O.E. botm, bodan "ground, soil, foundation, lowest part," from P.Gmc. *buthm- (cf. O.Fris. boden "soil," O.N. botn, Du. bodem, O.H.G. bodam, Ger. Boden "ground, earth, soil"), from PIE base *bhu(n)d(h)- (cf. Skt. budhnah, Avestan buna- "bottom," Gk. pythmen "foundation," L. fundus "bottom, piece of land, farm," O.Ir. bond "sole of the foot"). Meaning "posterior of a man" is from 1794; the verb "to reach the bottom of" is from 1808. Bottom dollar "the last dollar one has" is from 1882.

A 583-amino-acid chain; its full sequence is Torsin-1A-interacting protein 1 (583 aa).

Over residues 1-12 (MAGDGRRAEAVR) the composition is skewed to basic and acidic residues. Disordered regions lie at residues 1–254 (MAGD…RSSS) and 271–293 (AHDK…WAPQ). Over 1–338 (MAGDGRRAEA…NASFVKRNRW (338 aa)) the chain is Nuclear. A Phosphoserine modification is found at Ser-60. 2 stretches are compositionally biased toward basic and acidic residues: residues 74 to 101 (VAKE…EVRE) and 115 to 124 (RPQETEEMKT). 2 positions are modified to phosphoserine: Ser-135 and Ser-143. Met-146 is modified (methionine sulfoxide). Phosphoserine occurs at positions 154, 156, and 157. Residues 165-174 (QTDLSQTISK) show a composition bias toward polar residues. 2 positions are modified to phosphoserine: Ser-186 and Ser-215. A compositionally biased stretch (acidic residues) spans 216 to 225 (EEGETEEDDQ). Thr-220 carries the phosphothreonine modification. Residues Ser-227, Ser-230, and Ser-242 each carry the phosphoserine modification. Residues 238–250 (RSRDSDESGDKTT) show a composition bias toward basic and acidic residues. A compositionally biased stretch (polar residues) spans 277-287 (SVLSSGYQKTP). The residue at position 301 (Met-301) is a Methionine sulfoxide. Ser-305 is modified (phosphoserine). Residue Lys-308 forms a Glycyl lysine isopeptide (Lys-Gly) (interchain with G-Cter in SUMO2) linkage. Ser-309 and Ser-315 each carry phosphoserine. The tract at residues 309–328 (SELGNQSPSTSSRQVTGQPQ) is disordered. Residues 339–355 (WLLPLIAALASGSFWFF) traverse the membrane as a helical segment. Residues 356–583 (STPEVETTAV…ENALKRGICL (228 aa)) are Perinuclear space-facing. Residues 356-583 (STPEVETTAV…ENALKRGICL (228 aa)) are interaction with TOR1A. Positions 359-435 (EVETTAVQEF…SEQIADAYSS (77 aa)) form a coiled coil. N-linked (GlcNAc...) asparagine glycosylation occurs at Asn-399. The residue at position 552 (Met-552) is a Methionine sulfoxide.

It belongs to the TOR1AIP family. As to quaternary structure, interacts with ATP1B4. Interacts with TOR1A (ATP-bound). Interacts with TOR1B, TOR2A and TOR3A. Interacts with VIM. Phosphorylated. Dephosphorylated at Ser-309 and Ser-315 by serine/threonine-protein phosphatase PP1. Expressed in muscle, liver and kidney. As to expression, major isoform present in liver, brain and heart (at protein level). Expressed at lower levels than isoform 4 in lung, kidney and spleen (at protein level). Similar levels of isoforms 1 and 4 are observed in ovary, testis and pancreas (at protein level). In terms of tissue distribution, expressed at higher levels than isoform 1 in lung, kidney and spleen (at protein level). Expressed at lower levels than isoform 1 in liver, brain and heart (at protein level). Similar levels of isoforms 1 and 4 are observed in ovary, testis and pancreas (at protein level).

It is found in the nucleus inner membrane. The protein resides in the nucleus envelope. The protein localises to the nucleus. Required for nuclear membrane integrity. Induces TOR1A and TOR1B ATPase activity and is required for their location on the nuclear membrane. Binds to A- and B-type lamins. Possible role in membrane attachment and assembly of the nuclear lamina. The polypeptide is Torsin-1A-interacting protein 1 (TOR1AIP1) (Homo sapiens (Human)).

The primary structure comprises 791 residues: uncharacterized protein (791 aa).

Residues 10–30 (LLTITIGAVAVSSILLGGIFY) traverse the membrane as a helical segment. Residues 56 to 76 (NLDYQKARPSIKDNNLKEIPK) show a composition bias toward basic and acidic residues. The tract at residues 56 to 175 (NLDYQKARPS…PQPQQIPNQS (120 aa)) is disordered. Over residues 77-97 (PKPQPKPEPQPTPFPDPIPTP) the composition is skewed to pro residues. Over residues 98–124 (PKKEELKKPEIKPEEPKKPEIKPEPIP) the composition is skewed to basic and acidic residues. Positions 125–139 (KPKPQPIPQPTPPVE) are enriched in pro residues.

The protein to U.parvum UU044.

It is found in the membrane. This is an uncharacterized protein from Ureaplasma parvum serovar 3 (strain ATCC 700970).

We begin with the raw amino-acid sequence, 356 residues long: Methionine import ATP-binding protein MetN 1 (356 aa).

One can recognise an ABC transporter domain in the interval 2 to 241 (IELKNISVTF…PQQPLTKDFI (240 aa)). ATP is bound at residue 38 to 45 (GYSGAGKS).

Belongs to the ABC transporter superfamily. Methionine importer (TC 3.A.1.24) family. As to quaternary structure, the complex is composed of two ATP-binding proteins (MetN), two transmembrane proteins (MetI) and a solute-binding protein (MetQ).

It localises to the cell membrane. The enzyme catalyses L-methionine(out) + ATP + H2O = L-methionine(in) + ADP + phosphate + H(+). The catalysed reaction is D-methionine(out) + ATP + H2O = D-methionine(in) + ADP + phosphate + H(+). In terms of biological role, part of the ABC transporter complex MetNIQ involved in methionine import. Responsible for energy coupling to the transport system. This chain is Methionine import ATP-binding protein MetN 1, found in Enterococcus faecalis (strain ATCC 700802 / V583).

The Dictionary of American Slang, Fourth Edition by Barbara Ann Kipfer, PhD. and Robert L. Chapman, Ph.D. Copyright (C) 2007 by HarperCollins Publishers. Cite This Source
Idioms and Phrases with bottom out
Reach the lowest level, as in The recession appears to have bottomed out. This verbal use of bottom originated in the late 1800s and, with the addition of out in the mid-1900s, tends to be used mostly in the context of trade and finance.